I am also put off by anything unrealistic for the world the author has set up. If your story takes place 1000 years from now, and people are still using Facebook, you may not have the best grasp on how quickly technology can change.

If you absolutely insist that your character to do something atypical, all you have to do is give a sufficient reason or motivation for them to do so.  A God-fearing Nun won’t shoot someone, unless she is already questioning her beliefs, and her life is in danger.


 5. Not beginning at the right place.

I think a lot of pantser writers need a bit of a warm up before they get into a story. Most of the time this warm up can be cut completely without lessening the story.   Here is one of my examples of this:

Searching or creating, that’s all we really want. Even if we don’t know it, it’s what we are working for. We all want enough money for that new car, or new life, enough money to go someplace else, someplace new.

Three million seemed new enough for me, even if they were old bills.

Jen was driving, and I sat in the back. On each side of me were two duffel bags full of cash. There was another bag in the front seat with her, and one more sittin’ between my legs – that one had the guns.

If we were to cut everything before “Jen was driving” nothing critical is lost.

Other times I see stories where I have to go through several unnecessary pages before the plot or conflict becomes clear.  Most of the time these pages can be cut.

6. Not following the submission guidelines.

This is a no-brainer.  If you can’t take the time to read and apply the rules for submission to a publication, how can you expect the publication to take your story seriously?  I won’t penalize a story for improper formatting, or an undesirable font, but I can’t promise you that others won’t, so why even risk it?  My advice is to take the time to properly format one story for submission, then cut and paste other stories into that format for the next time around.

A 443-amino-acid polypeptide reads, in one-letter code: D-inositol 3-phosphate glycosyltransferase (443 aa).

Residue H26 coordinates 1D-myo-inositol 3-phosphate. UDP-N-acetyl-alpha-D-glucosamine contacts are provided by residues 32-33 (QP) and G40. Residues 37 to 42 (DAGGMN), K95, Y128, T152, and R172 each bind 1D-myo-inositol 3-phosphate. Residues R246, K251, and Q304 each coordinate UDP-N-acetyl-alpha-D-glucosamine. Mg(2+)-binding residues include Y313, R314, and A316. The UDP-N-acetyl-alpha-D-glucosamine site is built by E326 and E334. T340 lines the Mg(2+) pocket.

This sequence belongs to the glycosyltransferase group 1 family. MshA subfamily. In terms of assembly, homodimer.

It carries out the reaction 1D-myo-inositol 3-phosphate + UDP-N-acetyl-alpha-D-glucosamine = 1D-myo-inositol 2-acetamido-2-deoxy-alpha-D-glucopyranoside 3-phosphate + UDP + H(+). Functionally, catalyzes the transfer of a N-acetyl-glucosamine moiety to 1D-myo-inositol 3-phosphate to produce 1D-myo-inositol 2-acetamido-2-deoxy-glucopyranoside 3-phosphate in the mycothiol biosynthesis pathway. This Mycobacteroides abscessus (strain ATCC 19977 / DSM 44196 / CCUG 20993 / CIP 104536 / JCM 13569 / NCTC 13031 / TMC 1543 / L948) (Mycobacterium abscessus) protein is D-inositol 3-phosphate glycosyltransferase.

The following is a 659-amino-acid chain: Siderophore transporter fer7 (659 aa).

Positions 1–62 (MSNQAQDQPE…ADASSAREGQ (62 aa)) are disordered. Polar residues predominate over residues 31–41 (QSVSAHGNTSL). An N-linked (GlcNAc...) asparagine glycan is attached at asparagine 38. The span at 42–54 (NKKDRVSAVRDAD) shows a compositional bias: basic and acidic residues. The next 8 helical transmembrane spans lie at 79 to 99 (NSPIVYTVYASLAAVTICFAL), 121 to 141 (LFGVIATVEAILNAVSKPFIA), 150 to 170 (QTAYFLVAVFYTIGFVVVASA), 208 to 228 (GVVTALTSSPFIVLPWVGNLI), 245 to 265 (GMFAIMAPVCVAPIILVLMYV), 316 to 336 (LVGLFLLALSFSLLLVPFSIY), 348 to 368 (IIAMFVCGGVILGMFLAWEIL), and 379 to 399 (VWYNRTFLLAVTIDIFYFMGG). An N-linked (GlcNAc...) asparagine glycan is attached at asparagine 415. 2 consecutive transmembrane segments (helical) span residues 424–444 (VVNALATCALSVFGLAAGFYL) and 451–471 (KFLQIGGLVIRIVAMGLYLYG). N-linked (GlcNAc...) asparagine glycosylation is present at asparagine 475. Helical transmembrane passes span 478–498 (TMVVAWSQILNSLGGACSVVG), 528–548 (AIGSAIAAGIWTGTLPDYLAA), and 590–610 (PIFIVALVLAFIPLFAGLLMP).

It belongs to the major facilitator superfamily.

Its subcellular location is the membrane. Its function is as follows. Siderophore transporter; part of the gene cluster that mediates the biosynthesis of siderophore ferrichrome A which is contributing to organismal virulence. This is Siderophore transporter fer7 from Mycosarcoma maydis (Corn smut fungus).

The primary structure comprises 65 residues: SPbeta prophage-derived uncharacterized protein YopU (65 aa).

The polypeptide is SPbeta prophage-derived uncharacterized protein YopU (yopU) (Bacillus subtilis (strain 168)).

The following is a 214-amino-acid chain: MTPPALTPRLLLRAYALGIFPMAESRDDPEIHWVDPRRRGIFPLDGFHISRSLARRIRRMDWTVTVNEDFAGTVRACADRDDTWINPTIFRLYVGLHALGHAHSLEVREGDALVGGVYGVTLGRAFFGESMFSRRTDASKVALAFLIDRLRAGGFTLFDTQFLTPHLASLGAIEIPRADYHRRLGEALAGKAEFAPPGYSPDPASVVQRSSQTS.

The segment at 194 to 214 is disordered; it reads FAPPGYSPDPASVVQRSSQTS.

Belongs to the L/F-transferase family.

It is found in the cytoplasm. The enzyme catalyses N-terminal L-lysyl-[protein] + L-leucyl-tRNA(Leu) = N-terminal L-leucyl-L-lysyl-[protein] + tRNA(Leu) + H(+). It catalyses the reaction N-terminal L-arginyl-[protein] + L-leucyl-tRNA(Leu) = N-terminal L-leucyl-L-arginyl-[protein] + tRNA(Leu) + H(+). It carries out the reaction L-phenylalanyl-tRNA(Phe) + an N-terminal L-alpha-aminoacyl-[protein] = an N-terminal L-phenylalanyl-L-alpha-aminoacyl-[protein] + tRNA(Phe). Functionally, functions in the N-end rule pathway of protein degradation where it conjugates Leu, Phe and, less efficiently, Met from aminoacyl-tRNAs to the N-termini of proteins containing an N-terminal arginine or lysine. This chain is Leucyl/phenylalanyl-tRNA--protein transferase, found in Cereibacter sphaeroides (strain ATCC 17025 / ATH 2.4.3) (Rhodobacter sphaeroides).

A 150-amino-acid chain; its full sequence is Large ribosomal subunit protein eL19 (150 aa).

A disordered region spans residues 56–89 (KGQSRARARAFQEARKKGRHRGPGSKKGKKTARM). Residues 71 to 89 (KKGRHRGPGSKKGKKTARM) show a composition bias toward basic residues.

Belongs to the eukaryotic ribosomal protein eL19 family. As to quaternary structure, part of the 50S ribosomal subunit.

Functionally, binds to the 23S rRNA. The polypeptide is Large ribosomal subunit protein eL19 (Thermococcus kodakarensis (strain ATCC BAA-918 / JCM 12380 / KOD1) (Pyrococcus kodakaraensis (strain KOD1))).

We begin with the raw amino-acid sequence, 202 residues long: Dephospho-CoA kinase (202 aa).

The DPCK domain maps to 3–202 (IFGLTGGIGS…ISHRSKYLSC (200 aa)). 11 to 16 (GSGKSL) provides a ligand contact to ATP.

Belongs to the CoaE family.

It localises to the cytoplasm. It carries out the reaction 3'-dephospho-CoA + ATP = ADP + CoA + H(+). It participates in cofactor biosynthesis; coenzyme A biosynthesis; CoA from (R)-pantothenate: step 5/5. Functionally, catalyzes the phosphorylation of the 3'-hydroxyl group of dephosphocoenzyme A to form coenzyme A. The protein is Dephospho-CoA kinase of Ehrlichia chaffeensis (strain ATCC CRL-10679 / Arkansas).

7. The handy plot point.

This occurs when an author needs something to happen, but is so in the middle of the flow of writing that they grab the first thing that comes to mind.  It’s similar to those times we use a steak knife to excitedly cut open a package we have been waiting for, because the knife is right there on the counter and the scissors is all the way inside the junk drawer. For example:

Sarah wasn’t wearing her glasses because she had lost them earlier that day.

If this is the first time in the story that I hear about Sarah’s lost glasses, or her poor eyesight, it will read like this was sloppily tacked on because the author needed a convenient reason.  If authors take the time to think about these seemingly insignificant parts of the story, they can use them to develop their characters much further.  If instead, Sarah choose to not wear her glasses because she thought they made her feel ugly, and we were told this in well in advance of the event that required her to have blurred vision, then it would seem as though the whole thing evolved naturally. It would also tell us how Sarah feels about the way she looks.

The above are just a few from my list of slush reader pet peeves. Please take these with a grain of salt as they may not hold true for other slush readers.


– James